The Eurocentric, masculinist knowledge-validation process is dangerous and it could be driving your syllabi choices. Patricia Hill Collins discussed this issue in her research on the importance of black feminist thought. The issue, though, affects all underrepresented and often ignored voices in the philosophical conversation. During the 2nd Annual MAP Non-Western Philosophy Conference at the University of Pennsylvania, in his comments on “Why is There No Quine in Latin American Philosophy?” by Susana NuccetelliAlex Guerrero listed historical and sociological factors that affect publishing trends within the discipline, which in turn affect what is considered canonical text. That includes biases and prejudices in terms of what should be taught, what is considered philosophically important, the lack of translations, and overly narrow conceptions of what counts as philosophy in terms of form, content, or logic.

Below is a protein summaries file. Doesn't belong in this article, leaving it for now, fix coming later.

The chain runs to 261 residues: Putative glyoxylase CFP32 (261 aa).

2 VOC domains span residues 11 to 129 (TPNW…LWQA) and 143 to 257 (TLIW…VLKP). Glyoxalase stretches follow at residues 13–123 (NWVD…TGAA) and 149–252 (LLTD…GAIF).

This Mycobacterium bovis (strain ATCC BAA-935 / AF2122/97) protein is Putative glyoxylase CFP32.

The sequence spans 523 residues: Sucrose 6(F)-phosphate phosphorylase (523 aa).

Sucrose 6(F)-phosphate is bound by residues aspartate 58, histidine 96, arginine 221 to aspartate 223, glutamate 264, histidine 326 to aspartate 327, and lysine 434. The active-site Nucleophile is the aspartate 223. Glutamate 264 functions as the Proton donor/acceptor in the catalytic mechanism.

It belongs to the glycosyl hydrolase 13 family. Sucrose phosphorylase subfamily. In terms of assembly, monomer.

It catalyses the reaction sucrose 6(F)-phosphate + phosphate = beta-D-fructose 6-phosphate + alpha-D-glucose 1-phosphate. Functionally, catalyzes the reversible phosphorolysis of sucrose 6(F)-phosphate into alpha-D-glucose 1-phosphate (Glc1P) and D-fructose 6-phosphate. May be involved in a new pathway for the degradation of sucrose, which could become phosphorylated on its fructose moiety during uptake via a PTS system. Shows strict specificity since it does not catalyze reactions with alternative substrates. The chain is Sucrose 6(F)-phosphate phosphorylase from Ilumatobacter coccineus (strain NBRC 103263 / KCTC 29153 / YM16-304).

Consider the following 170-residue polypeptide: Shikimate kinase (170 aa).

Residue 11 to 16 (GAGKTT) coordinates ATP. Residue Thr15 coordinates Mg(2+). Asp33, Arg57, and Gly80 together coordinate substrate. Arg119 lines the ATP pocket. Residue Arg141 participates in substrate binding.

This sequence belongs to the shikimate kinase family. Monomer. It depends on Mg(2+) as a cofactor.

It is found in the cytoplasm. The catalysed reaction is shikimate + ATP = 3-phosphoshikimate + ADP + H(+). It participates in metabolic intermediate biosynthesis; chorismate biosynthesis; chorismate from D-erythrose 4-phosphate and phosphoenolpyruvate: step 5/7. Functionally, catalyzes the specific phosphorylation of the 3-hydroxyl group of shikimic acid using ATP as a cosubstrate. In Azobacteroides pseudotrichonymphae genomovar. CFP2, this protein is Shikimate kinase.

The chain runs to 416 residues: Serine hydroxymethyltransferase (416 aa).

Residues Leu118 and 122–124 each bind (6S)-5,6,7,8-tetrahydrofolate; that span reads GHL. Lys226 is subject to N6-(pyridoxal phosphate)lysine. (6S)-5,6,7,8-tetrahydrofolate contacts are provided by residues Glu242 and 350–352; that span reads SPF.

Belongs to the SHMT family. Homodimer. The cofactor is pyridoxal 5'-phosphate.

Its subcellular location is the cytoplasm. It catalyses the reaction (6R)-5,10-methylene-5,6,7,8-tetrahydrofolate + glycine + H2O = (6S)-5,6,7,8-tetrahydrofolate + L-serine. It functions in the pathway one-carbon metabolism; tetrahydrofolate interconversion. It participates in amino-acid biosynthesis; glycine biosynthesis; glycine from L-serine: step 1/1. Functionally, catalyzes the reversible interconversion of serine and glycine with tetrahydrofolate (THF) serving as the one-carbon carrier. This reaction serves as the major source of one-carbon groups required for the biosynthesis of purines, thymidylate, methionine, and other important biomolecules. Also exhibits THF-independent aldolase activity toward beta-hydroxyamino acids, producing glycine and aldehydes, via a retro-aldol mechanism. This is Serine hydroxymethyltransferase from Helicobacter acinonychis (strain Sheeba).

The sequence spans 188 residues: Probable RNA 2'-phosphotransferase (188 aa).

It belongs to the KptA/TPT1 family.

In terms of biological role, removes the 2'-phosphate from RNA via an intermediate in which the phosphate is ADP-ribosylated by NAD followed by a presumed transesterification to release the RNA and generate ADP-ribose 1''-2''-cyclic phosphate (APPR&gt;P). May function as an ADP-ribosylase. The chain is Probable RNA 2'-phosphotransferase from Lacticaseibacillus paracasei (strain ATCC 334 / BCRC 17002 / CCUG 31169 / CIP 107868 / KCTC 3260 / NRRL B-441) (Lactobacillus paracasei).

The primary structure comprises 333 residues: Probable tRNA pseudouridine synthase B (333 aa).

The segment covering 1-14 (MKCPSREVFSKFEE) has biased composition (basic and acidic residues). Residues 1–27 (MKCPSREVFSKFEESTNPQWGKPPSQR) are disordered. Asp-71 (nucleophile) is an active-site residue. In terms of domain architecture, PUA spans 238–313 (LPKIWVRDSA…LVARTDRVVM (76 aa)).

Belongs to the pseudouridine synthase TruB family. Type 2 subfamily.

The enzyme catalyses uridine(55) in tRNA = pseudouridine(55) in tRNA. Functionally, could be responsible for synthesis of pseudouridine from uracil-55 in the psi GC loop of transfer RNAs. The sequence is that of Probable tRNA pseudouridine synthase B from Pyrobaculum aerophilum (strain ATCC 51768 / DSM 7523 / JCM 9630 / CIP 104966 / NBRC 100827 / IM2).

While there are various overarching power structures at play that affect departmental and institutional cultures, professors – especially tenured professors – have the power to make progressive choices that promote diversity and inclusivity. It’s as simple as adding a few supplementary readings by women and philosophers of color. If you’re teaching Hegel’s Master-Slave dialectic, why not pair that with some Fanon excerpts? If you’re teaching the mind-body problem, why not introduce your students to the correspondence between Descartes and Elisabeth? If you’re teaching anything by Kant, why not supplement with a reading of Rae Langton’s “Duty and Desolation”? If you’re teaching Russell on Metaphysics, why not supplement with Karen Bennett’s “There is No Special Problem with Metaphysics?” Infuse your lecture on the Presocratics with some Wang Bi or Zhuangzi! Maybe mention A. C. Mukerji during your Buber or Heidegger lecture! It might also be quite radical to inform your Ancient Philosophy students that, in addition to the Greeks, Chinese, Indian, African, and Iranian thinkers were participating in exciting scholarship. My personal experiences as student and peer have opened my eyes to just how powerful diversifying a syllabus can be! While mostly observational, I’ve learned during conferences and colloquia and in the hallways and lounges of various college campuses, by word-of-mouth, how students’ lives are changed when they can recognize any part of themselves in required text.  There’s an act of decolonization of thought occurring every time you broaden your idea of what the canon could possibly mean or even just whose work you feel could inspire a new generation of students to discover their love of wisdom.  Whether or not you take my word for it, adding new thinkers from diverse backgrounds to your syllabus would certainly make for lively classroom discussion or, at least, some changed minds!